Child development but not as I knew it OR what the books never told me
I’ve been a clinical psychologist for years now and in that time I’ve learned multiple theories of child development, read many books on children and parenting and met hundreds of children and families. In that time I also became a parent.
When these two parts of my life collided, work and parenting, I came to some realisations. No book can fully prepare you for being a mum. No knowledge of developmental theory will truly tell you the ins and outs of the important stages of growing up. And even helping parents parent cannot prepare you for the helter skelter of parenting itself, with all its ups and down and complexity of emotions it brings with it.
And there is a lot the books didn’t tell me. Piaget’s cognitive development or Bowlby’s attachment theory never enlightened me to some of the most influential stages of development in my children’s life so far. They never told me how this would impact on me, how I would respond in ways I thought I never would and how complex and filled with emotion parenting could be. Perhaps most importantly, when your metaphorical cup is full, how difficult is to implement a well thought out, evidence based, strategy in response to your child, when the best you can do some days is get through the day and survive.
I cannot possibly enlighten you to all this, and even if I tried to it would never give you the same empathy or understanding that your experience will. I can however draw your attention to some of those influential developmental stages that no book tells you to expect when your expecting, or indeed when you are a parent yourself.
You should first be aware that entering into the world of a newborn means you are entering into the ‘risk’ developmental phase. This is due to the sheer volume of risks this entails: the risk of getting pee in your face during a nappy change (predominantly a stage in boys); the risk of kicking hot tea off the coffee table as you automatically react to the pain of breast feeding; the risk of leaving the house thinking you look okay, only to discover that you have projectile sick down the back of your trousers; the risk of literally crying over spit milk and the risk of zombification due to all that sleep deprivation. I could continue.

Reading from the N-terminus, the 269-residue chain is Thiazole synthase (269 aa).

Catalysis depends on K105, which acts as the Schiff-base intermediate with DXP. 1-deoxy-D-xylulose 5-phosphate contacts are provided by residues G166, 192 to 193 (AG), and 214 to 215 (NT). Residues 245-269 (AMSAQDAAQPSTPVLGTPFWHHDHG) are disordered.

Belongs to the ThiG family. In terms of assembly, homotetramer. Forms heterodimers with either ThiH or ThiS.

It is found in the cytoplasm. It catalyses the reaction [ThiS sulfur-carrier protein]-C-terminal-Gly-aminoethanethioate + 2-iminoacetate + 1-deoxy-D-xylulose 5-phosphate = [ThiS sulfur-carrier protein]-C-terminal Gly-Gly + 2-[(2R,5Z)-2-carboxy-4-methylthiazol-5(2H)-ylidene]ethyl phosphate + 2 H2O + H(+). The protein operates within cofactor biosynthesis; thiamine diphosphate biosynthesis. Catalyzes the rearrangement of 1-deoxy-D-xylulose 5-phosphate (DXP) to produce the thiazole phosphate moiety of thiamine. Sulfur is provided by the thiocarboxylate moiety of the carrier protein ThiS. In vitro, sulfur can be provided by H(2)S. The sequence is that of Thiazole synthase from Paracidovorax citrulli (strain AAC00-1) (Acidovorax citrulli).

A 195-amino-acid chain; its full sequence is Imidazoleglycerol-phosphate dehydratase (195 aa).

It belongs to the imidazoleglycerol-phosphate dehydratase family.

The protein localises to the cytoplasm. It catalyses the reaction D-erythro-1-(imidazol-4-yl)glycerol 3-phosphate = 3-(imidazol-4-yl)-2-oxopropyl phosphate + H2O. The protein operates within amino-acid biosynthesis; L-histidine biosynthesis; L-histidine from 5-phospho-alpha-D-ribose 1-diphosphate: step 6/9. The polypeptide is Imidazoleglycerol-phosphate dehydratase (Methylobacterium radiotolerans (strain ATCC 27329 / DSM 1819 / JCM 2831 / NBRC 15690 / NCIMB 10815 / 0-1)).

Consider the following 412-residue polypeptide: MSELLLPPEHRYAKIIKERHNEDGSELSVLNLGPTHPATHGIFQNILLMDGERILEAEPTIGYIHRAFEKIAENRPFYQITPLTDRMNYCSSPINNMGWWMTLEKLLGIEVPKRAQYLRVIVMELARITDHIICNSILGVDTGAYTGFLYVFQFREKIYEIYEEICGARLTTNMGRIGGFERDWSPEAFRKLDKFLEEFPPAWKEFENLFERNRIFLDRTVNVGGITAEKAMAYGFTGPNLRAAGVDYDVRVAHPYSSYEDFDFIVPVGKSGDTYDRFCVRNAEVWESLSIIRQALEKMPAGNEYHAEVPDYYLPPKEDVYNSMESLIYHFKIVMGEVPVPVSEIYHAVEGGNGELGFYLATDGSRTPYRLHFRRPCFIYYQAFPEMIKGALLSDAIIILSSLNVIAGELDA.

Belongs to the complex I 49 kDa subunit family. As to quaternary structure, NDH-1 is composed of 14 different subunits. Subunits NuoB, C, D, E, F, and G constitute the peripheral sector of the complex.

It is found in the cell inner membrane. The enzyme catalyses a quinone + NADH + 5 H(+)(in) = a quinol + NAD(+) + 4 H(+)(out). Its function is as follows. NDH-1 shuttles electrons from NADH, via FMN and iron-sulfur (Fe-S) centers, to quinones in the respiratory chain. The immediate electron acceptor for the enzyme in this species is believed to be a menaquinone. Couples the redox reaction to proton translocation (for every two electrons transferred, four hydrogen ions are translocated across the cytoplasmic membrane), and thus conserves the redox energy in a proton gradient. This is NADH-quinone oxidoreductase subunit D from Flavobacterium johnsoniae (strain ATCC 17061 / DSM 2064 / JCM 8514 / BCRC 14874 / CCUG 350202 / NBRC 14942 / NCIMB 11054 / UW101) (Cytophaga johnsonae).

Around age two you will read that children start to realise that they can exert influence on the world around them as they enter Piaget’s pre-operational stage. We’re all familiar with the tantrums that comes with this page. But there are many other important developmental stages that occur around this time too that you need to be aware of.
The colour stage (of cups, plates, sandwich fillings tiny pieces of string…in fact let’s just call it the colour of anything stage) is of crucial important to know about. The correct colour at the correct time is of utmost importance if you want to avoid devastation of epic magnitude. But beware the shifting colour sands. Being on your guard and flexible is of utmost importance for, just as you think you’ve got this stage sussed, you will be the enemy for presenting the much loved blue cup form this morning when obviously they needed the orange one. Similar to the colour stage is the food design stage, when cutting a sandwich at a 30 degree angle less than expected will signal the devastating end of the planned lunch pleasantries.